A group boasting tens of thousands of small businesses in the Bay State has come out in opposition to a proposed tax hike on million dollar earners teed up before voters in November.
“The Coalition to Stop the Tax Hike Amendment today announced organizations representing over 25,000 small businesses have joined the Coalition in opposition to Question 1,” the group said Wednesday.
Massachusetts voters will decide in the coming weeks whether to institute a 4% tax on any dollar earned over $1 million in a year. Opponents say the proposed surtax represents the largest tax increase in state history and that it would do great harm to already struggling small businesses.
“If passed, Question 1 would be one of the highest tax hikes in Massachusetts history, immediately and permanently implementing an 80% tax increase and threatening small businesses across the state. Question 1 captures tens of thousands of small business owners who do not make more than one million dollars per year and are working hard to rebuild after the negative impacts of the pandemic,” the group said in a release.
Among the opponents of the proposed constitutional amendment is the Retailers Association of Massachusetts, which said many of its members, who are not millionaires, will be hit by the tax because of how their small businesses are structured.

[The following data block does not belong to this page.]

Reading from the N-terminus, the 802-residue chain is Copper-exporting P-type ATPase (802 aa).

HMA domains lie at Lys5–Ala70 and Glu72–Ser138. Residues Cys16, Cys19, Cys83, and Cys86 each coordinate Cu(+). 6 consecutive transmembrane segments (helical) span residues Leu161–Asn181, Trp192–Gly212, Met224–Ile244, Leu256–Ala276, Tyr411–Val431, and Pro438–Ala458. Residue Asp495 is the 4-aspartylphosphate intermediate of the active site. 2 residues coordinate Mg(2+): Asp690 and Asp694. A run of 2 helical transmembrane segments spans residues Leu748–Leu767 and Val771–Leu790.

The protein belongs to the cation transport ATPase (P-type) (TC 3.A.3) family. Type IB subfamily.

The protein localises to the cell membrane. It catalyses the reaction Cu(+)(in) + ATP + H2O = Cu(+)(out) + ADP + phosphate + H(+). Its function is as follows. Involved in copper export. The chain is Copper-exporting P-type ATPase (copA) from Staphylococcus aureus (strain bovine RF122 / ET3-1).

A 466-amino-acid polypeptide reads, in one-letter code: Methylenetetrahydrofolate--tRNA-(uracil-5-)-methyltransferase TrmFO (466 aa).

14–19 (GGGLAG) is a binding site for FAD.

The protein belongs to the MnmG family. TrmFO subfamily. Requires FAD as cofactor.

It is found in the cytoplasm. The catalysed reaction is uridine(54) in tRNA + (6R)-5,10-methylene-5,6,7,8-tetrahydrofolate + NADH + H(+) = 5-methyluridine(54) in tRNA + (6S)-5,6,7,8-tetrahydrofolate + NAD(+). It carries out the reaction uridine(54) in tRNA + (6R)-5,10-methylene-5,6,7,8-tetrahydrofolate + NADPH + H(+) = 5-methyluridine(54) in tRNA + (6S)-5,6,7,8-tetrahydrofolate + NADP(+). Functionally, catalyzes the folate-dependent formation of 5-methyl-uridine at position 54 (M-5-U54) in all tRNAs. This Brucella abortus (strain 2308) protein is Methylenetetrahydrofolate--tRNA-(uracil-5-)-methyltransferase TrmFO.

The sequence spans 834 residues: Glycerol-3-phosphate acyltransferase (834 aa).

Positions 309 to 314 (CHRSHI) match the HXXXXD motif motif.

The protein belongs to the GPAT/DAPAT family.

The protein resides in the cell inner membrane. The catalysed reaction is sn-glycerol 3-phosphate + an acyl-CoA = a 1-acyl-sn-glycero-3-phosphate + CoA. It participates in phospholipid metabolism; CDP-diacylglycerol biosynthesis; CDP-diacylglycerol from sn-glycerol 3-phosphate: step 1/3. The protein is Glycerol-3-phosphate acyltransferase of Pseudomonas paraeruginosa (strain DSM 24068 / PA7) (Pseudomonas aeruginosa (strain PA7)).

“Our organization represents 4,000 small businesses across the state, with a vast majority of these businesses set up as pass through entities,” Jon Hurst, association president, said. “Many of these organizations could see their taxes nearly double under Question 1. This constitutional amendment will devastate our local economy and threaten small businesses statewide.”
The Fair Share Amendment, as the measure is called, would only affect the ultra wealthy and would help fund both transportation and education across the state, proponents say. They say opponents of the tax need to stop being dishonest with voters.
“Billionaires and corporate lobbyists are lying to small business owners about Question 1, and it has to stop. Question 1 isn’t a tax on businesses and doesn’t apply to any business’s revenues – only profits that are reported as the owner’s personal income. A business owner would need to have more than $1 million in profits from their business in order to be affected, and less than 3 percent of all business owners in Massachusetts earn that much income,” Gerly Adrien, Business Director of Fair Share for Massachusetts & owner of Tipping Cow Ice Cream in Somerville and Boston, told the Herald Wednesday.
A new poll out of Suffolk University shows the ballot question’s supporters lead “no” voters by more than 20 points, 58 – 37.
“We’re supporting Question 1 because we know it will help improve our schools and transportation infrastructure, and only the very rich will pay more. A few billionaires are trying to mislead voters about what Question 1 does, but our grassroots supporters are having thousands of conversations every day to combat their misinformation,” Lanier said.